Tennessee couples understand that when couples decide to get married they often share the household tasks. This often means that one spouse will handle specific chores or household labors while the other spouse does the same. This is often optimal when the couple is married, but when they decide to dissolve their marriage, the spouses might find it difficult to transition into singlehood and doing things as an individual. Furthermore, if the spouse has never dealt with the marital finances, they might be at a disadvantage. Not only will this make property division challenging, it can make the transitioning phase post-divorce quite difficult.
A recent report indicates that it is natural and healthy for one spouse to manage the bills and assets in the marriage. Although financial planners suggest that both spouses to have an adequate understanding about the marital and family finances, it was reported that about 28 percent of couples stated that they were completely confident that either spouse could manage their joint retirement finances.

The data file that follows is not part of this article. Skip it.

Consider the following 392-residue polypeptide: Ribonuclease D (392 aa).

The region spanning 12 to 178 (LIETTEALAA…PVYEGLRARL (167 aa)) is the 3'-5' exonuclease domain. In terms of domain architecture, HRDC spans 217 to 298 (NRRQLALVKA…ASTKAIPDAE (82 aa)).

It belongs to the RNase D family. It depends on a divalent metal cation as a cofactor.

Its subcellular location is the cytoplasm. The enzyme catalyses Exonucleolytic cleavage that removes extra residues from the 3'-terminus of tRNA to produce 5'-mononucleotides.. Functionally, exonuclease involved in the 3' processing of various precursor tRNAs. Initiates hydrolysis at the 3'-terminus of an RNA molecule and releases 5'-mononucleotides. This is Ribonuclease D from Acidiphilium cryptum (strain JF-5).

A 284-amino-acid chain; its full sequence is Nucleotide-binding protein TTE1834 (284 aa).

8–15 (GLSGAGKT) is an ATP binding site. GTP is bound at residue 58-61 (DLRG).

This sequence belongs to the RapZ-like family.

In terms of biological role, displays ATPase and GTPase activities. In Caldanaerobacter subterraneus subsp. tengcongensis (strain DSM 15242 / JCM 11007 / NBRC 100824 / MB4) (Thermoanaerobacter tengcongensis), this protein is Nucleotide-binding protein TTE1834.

Because divorce, disability and death can cause a spouse to takeover all the duties of a couple, it is important that both spouses understand the basics when it comes to finances. As a married couple, it is always important to plan for the future. Even if the couple believes that divorce is not an option, making an inventory or their assets, debts and property can help the couple significantly is their marriage were to dissolve.
Knowing what a couple owns and what their assets are worth can help determine how property is divided. Also listing ownership such as marital and personal property can help settle any disputes that arise over who gets what property.
Although understanding finances is important, married couples, divorcing couples and divorced individuals can seek guidance from financial planners and other professionals when it comes to handling their property and assets in a divorce and post-divorce.
Source: The Wall Street Journal, “What Each Spouse Should Know About Finances,” Rachel Rosenthal, Oct. 06, 2013